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This winter’s new miracle drink is bone broth

Bulgarian Muslims cook as they stir "kurban" or boiled mutton, in pots during the traditional prayer festival for a rich harvest, in the village of Dolni Voden, some 160 kms. (100 miles) east of the Bulgarian capital Sofia, Sunday, June 17, 2007.
AP Photo/Petar Petrov
This is gonna be huge.
By Jenni Avins
Published Last updated This article is more than 2 years old.

As winter descends on the northern hemisphere, a new healthy beverage trend is on the horizon. It sits at the intersection of current tendencies toward old-fashioned comfort food, and the lust for primitive paleo diets. And it is most at home in a Mason jar.

Bone broth, which is nothing new to home cooks around the world, is the strained stock that results from boiling animal bones, usually with attached meat, herbs, and vegetables to add flavor. Chefs commonly use the liquid to add flavorful depth and body to soups and stews.

Now celebrity chefs and nutritionists are touting not just the savory, warming appeal of bone broth, but also its health benefits: mood-enhancing minerals, digestion-assisting and inflammation-reducing amino acids, and even collagen for healthy skin and hair. The LA Lakers’ nutritionist, who makes bone broth an essential component of the basketball players’ diets, compared it to a “growth hormone that people inject themselves with” (in a good way).

For the fashion set, bone broth seems to be the new green juice. Gwyneth Paltrow (who calls store-bought stocks “insipid”) included bone marrow broth in Goop’s “winter detox” menu for 2014. The London-based sisters behind the hip foodie empire Hemsley + Hemsley even make tote bags bearing the message: “Boil your bones.” (Harper’s Bazaar executive editor Laura Brown, pictured here between the Hemsleys, appears to be a fan too.)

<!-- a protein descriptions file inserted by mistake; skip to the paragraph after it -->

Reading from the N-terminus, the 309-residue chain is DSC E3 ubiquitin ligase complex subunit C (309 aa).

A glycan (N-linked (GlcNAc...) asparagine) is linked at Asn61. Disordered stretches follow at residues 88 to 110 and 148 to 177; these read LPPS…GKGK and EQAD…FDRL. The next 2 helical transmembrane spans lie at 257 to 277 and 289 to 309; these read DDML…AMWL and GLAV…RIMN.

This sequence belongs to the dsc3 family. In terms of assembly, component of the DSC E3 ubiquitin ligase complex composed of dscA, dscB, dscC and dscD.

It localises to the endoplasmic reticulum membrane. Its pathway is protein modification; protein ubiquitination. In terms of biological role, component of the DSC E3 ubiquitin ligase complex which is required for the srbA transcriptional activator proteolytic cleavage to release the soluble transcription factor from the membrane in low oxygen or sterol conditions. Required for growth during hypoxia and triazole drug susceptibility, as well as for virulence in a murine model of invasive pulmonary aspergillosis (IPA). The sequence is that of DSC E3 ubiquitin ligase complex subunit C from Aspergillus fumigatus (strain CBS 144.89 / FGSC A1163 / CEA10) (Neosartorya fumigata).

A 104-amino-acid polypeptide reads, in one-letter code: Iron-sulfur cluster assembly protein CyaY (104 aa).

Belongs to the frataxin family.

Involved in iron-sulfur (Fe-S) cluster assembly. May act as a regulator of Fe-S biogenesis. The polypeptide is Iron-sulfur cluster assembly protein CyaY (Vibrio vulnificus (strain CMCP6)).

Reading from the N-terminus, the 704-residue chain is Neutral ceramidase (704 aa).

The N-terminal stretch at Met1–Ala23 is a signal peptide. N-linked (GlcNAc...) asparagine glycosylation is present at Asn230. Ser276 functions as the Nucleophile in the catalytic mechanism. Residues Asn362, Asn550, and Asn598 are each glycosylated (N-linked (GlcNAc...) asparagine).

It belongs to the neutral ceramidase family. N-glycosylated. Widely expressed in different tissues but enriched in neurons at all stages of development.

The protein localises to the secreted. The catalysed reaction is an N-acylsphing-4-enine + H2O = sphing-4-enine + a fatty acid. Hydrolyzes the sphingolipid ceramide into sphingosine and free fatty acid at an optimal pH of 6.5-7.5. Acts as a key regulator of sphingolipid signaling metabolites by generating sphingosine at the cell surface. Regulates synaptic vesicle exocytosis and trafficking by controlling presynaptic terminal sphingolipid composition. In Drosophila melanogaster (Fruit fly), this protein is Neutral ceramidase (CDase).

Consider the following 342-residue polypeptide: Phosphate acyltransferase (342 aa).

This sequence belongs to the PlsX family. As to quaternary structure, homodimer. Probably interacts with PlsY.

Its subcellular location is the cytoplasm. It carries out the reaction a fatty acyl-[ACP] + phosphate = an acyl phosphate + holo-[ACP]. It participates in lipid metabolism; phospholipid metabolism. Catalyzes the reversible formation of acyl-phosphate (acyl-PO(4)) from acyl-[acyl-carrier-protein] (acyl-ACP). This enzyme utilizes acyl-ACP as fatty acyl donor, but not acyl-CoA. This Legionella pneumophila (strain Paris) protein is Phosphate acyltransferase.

Earlier this week, Marco Canora, the James Beard-winning chef and owner of the Manhattan restaurant Hearth and the Terroir wine bars, opened Brodo, New York’s first takeout window devoted to bone broths in the city’s East Village neighborhood—a major green juice zone. He told New York Magazine the stuff has helped him turn around the adverse health effects of “twenty years of eating bread, drinking booze, smoking cigarettes, and working in kitchens.”

At Brodo, a cup of ginger-infused grass-fed beef, organic chicken, or Hearth broth (which comes from two turkeys, 40 pounds of beef shin, and 15 stewing hens) in a coffee-style takeaway cup will cost between $4 and $6.75, depending on the size.

But it’s easy to make at home too. Canora’s forthcoming cookbook will contain recipes for bone broth. Here’s a recipe from Well + Good for a beef bone broth that, like Canora’s, contains ginger, as well as one that’s adaptable for any meat.

And of course, this could be a great way for Americans to make good of all those Thanksgiving turkey bones.

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